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My Soul was grateful for delight
That wore a threatening brow;
A veil is lifted—can she slight
The scene that opens now !
Though habitation none appear,
The greenness tells, man must be there ;
The shelter—that the perspective
Is of the clime in which we live;
Where Toil pursues his daily round;
Where Pity sheds sweet tears—and Love,
In soodbine bower or birchen grove,
Infiicts his tender wound.
- Who comes not hither ne'er shall know
How beautiful the world below;
Nor can he guess how lightly leaps
The brook adown the rocky steeps.
Farewell, thou desolate Domain !
Hope, pointing to the cultured plain,
Carols like a shepherd-boy ;
And who is she !--Can that be Joy !
Who, with a sunbeam for her guide,
Sinoothly skims the meadows wide ;
While Faith, from yonder opening cloud,
To hill and vale proclaims aloud,
“ Whate'er the weak may dread, the wicked dare,
Thy lot, O Man, is good, thy portion fair !"
Daughter of Hope ! her favourite Child,
Whom she to young Ambition bore,
When hunter's arrow first defiled
The grove, and stained the turf with gore ;
Thee winged Fancy took, and nursed
On broad Euphrates' palmy shore,
And where the mightier Waters burst
From caves of Indian mountains hoar !
She wrapped thee in a panther's skin ;
And Thou, thy favourite food to win,
The flame-eyed eagle oft wouldst scare
From her rock-fortress in mid air,
With infant shout ; and often sweep,
Paired with the ostrich, o'er the plain ;
Or, tired with sport, wouldst sink asleep
Upon the couchant lion's mane !
With rolling years thy strength increased;
And, far beyond thy native East,
To thee, by varying titles known
As variously thy power was shown,
Did incense-bearing altars rise,
Which caught the blaze of sacrifice,
From suppliants panting for the skies !
KEEP for the Young the impassioned smile
Sbed from thy countenance, as I see thee stand
High on that chalky cliff of Briton's Isle,
A slender volume grasping in thy hand-
(Perchance the pages that relate
The various turns of Crusoe's fate) -
Ah, spare the exulting smile,
And drop thy pointing finger bright
As the first flash of beacon light ;
But neither veil thy head in shadows dim,
Nor turn thy face away
From One who, in the evening of his day,
To thee would offer no presumptuous hymn !
What though this ancient Earth be trod
No more by step of Demi-god
Mounting from glorious deed to deed
As thou from clime to clime didst lead;
Yet still, the bosom beating high,
And the hushed farewell of an eye
Where no procrastinating gaze
A last infirmity betrays,
Prove that thy heaven-descended sway
Shall ne'er submit to cold decay.
By thy divinity impelled,
The Stripling seeks the tented field;
The aspiring Virgin kneels; and, pale
With awe, receives the hallowed veil,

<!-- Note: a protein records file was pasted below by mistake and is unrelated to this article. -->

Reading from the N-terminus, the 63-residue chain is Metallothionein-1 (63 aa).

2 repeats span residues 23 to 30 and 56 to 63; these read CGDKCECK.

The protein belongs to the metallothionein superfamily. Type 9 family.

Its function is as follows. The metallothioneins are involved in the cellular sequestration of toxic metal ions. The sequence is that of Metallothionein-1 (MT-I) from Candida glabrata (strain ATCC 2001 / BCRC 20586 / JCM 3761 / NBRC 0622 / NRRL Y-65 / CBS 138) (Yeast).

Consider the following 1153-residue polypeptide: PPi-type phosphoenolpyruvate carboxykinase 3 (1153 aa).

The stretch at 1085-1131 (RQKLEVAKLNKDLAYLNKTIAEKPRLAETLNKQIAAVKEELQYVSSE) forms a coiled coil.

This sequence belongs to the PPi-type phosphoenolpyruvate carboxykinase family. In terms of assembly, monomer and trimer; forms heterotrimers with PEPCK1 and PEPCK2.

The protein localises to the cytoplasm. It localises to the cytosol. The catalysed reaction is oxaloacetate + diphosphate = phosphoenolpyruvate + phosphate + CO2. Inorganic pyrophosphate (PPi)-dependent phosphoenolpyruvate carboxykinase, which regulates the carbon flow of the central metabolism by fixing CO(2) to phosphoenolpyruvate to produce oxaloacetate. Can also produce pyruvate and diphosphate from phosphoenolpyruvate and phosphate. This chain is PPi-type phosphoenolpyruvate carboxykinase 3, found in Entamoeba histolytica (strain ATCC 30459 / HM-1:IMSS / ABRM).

A soft and tender Heroine
Vowed to severer discipline ;
Inflamed by thee, the blooming Boy
Makes of the whistling shrouds a toy,
And of the ocean's dismal breast
A play-ground,—or a couch of rest;
'Mid the blank world of snow and ice,
Thou to his dangers dost enchain
The Chamois-chaser awed in vain
By chasm or dizzy precipice ;
And hast Thou not with triumph seen
How soaring Mortals glide between
Or through the clouds, and brave the light
With bolder than Icarian flight?
Bold Spirit! who art free to rove
Among the starry courts of Jove,
And oft in splendour dost appear ! Embodied to poetic eyes,
While traversing this nether sphere, Where Mortals call thee ENTERPRISE.
How they, in bells of crystal, dive
Where winds and waters cease to strive
For no unholy visitings,
Among the monsters of the Deep;
And all the sad and precious things
Which there in ghastly silence sleep?
Or, adverse tides and currents headed,
And breathless calms no longer dreaded,
In never-slackening voyage go
Straight as an arrow from the bow ;
And, slighting sails and scorning oars,
Keep faith with Time on distant shores?
- Within our fearless reach are placed
The secrets of the burning Waste ;
Egyptian tombs unlock their dead,
Nile trembles at his fountain head;
Thou speak’st—and lo! the polar Seas
Unbosom their last mysteries.
-But oh! what transports, what sublime reward,
Won from the world of mind, dost thou prepare
For philosophic Sage ; or high-souled Bard
Who, for thy service trained in lonely woods,
Hath fed on pageants floating through the air,
Or calentured in depth of limpid floods ;
Nor grieves—tho’ doomed thro' silent night to bear
The domination of his glorious themes,
Or struggle in the net-work of thy dreams !
Back flows the willing current of my Song:
If to provoke such doom the Impious dare,
Why should it daunt a blameless prayer !
-Bold Goddess ! range our Youth among ;
Nor let thy genuine impulse fail to beat
In hearts no longer young ;
Still may a veteran Few have pride
In thoughts whose sternness makes them sweet ;
In fixed resolves by Reason justified ;
That to their object cleave like sleet
Whitening a pine tree's northern side,
When fields are naked far and wide,
And withered leaves, from earth's cold breast
Up-caught in whirlwinds, nowhere can find rest.
But, if such homage thou disdain
As doth with mellowing years agree,
One rarely absent from thy train
More humble favours may obtain
For thy contented Votary.
She, who incites the frolic lambs
In presence of their heedless dams,
And to the solitary fawn
Vouchsafes her lessons, bounteous Nymph
That wakes the breeze, the sparkling lymph